There followed a brief discussion about the Clay Street dog park. Black explained that the Dog Park Subcommittee would be exploring design options, which would then be developed into a concept plan for Commission review. The concept plan or a series of options would be scheduled for a March study session review.   
Dials noted a previous Commission request for a list of non-paying renters accompanied by specific rationales for waiving rental fees. She stated that five organizations currently or historically used APRC facilities free of charge:
  • Womenís Civic Club/Garden Club
Dials said the Club uses the Ashland Community Center on the first and last Friday of each month. The Garden Club donated the building to the City in 1930. In 1960 the building was renovated and renamed the Winburn Way Community Center. In 1985 the building was again restored and renamed the Ashland Community Center. In 1989 it was placed on the National Register of Historic Places. 
Dials highlighted both their many hours of donated time toward beautification of Ashlandís parks along with their donation of the building to the City. 
  • Ashland Pinochle Club
Dials said the Club meets free of charge every Wednesday from 6:00 p.m. to 10:00 p.m. in the Ashland Community Center and a small storage area is provided for their equipment. APRC documentation was not available to explain the Clubís origins or subsequent use of the building. A letter received from the Club detailed its origin in 1944. The Club stated that they received assurance that their free use of the facility would remain in perpetuity.
  • AARP
AARP provides free assistance to Ashland residents from February 1 through approximately April 18 each year. Original documentation dates the organizationís use of APRC facilities from 1987. According to available records, no rental fee has ever been charged.    
  • American Legion/Boy Scouts
A 1986 memo between the American Legion and the City of Ashland documents an agreement between the two entities stating that Pioneer Hall would be available to the Legion and its sponsored associations, such as the Boy Scouts, free of charge. This agreement was extended for a period of twenty years, and is automatically renewed unless termination of the agreement is requested by either party. The American Legion currently uses Pioneer Hall one Monday per month from 7-10:00 p.m. and on the 4th of July and Veteranís Day. Boy Scouts use the facility every Wednesday from 6-9:00 p.m.
  • VFW (Veterans of Foreign Wars)
The VFW combined their affairs with the Crater Lake Post in Medford, thereby cancelling their use of the Ashland Community Center as of July 2015.
Dials indicated that she would continue to accommodate the four remaining organizations without charge unless directed otherwise by APRC. She cited the long historical precedents and the community contributions as rationales for doing so.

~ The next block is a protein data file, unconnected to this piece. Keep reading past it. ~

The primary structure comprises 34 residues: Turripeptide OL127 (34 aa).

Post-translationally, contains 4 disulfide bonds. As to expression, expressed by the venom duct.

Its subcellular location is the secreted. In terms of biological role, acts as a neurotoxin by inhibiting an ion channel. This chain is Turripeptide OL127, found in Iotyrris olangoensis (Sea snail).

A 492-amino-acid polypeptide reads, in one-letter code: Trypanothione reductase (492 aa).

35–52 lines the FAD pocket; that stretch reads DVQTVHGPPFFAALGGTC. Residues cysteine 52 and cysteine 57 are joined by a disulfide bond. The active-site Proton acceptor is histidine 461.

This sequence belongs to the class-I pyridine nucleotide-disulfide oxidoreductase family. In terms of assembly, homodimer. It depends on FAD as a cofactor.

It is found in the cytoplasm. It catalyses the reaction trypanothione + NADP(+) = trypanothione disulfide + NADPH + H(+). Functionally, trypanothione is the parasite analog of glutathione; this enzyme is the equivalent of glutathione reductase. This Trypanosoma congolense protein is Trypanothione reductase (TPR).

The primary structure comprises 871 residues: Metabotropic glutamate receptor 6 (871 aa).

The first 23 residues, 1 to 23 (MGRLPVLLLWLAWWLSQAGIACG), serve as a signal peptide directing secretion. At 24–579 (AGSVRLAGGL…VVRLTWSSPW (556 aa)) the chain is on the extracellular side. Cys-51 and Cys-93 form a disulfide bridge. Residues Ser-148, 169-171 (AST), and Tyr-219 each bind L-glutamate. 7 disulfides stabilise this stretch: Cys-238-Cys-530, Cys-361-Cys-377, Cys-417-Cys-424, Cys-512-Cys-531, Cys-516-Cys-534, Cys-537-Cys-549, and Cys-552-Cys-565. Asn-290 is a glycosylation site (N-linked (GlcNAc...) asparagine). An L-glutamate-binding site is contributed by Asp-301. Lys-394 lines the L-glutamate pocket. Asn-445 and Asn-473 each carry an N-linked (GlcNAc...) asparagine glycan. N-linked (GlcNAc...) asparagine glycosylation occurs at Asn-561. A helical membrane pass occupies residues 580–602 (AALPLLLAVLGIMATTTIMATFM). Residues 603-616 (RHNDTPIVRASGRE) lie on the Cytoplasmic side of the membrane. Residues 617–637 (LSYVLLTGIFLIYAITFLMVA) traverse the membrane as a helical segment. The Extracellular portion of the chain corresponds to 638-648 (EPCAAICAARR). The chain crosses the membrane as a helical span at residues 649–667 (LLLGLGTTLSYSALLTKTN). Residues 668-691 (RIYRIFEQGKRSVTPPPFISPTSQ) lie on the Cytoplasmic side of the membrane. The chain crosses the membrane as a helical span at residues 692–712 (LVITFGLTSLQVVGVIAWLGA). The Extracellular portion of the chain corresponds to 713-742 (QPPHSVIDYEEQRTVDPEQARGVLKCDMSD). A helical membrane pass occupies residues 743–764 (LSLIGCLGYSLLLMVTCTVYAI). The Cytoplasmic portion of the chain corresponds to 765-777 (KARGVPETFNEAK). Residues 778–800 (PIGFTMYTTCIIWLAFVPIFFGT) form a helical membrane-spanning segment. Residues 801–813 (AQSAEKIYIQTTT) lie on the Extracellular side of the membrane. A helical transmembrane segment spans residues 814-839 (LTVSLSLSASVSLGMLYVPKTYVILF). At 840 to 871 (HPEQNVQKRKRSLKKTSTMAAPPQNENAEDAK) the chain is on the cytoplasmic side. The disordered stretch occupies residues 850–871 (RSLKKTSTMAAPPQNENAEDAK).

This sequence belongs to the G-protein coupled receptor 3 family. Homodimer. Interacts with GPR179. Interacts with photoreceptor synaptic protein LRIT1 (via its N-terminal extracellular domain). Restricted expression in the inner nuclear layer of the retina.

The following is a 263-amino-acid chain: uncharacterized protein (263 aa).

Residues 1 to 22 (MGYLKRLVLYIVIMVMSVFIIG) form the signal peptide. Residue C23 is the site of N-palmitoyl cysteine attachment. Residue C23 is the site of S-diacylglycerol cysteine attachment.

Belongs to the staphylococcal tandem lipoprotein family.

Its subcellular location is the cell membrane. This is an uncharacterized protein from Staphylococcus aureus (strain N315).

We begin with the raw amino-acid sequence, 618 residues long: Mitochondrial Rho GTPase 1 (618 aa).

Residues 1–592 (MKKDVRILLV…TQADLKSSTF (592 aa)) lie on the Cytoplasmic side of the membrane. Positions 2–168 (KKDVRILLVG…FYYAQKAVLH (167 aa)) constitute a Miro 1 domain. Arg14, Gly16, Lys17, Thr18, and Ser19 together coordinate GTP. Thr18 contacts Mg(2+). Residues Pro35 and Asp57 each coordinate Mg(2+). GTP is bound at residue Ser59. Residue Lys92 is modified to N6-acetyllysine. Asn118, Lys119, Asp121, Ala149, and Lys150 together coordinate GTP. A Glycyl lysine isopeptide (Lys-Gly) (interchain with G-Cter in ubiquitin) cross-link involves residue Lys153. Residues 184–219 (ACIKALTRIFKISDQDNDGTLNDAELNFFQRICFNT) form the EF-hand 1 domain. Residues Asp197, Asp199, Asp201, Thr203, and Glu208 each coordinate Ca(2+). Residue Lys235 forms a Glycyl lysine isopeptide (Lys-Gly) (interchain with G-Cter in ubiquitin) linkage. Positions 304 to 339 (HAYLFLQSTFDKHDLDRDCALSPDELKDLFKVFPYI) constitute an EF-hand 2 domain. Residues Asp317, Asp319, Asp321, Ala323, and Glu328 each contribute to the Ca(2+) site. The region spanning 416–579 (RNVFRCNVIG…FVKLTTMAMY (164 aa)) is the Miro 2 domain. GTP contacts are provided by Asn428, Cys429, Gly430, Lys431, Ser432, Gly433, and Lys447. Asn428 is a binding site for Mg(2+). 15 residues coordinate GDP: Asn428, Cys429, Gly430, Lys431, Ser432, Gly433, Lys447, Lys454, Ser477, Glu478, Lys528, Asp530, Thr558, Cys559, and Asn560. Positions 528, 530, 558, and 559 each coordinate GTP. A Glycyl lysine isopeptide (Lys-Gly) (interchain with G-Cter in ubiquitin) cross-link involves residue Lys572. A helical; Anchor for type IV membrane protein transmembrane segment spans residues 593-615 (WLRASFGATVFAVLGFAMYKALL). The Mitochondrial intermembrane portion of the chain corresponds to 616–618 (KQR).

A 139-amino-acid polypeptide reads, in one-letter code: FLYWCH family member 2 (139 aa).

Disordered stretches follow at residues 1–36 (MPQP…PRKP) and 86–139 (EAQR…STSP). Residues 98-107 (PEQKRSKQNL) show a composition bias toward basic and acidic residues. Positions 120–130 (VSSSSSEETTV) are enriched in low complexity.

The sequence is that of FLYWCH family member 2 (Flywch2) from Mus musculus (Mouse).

Discussion among Commissioners
Discussion focused on the financial impact of providing building space for non-paying organizations in relation to the ever-present need to decrease costs and increase revenues. Lewis suggested that quantifying annual lost rental fees would potentially serve as valuable information during budget negotiations with the City of Ashland. 
Landt rhetorically considered a fee schedule with gradient fees differentiating between for-profit organizations and not-for-profit groups. Shaw emphasized the historical precedents and lack of complaints from the community. Gardiner suggested quantifying the benefits provided by each organization as well as lost revenues for APRC. 
Lewis noted that the issue of lost fee revenues was reviewed each year. He proposed that the financial data be analyzed by the Commission and a policy devised to provide greater clarity and eliminate the annual discussion.   
There followed a brief conversation about the financial ramifications of imposing a fee schedule given that the Ashland Community Center was owned by the City of Ashland and APRC pays an annual stipend for using the property. Black noted that the value of the building is calculated by the City and fees are charged at 50% of value.  
It was agreed that a matrix of the cost of services provided and the offsetting benefits from each organization would be made available at the next business meeting. Lewis asked that ownership of the buildings be noted as well as any remunerations paid to the City of Ashland.
By consensus, Gardiner adjourned into executive session at 8:45 p.m.
Executive Session for Legal Counsel Pursuant to ORS 192.660 (2)(e) and ORS 192.660 (2) (h)
By consensus, Gardiner adjourned out of executive session at 9:25 p.m.
Respectfully submitted,
Betsy Manuel, Assistant
The Minutes are not a verbatim record. The narrative has been condensed and paraphrased to reflect the discussions and decisions made. Ashland Parks and Recreation Commission Study Sessions, Special Meetings and Regular Meetings are digitally recorded and available upon request.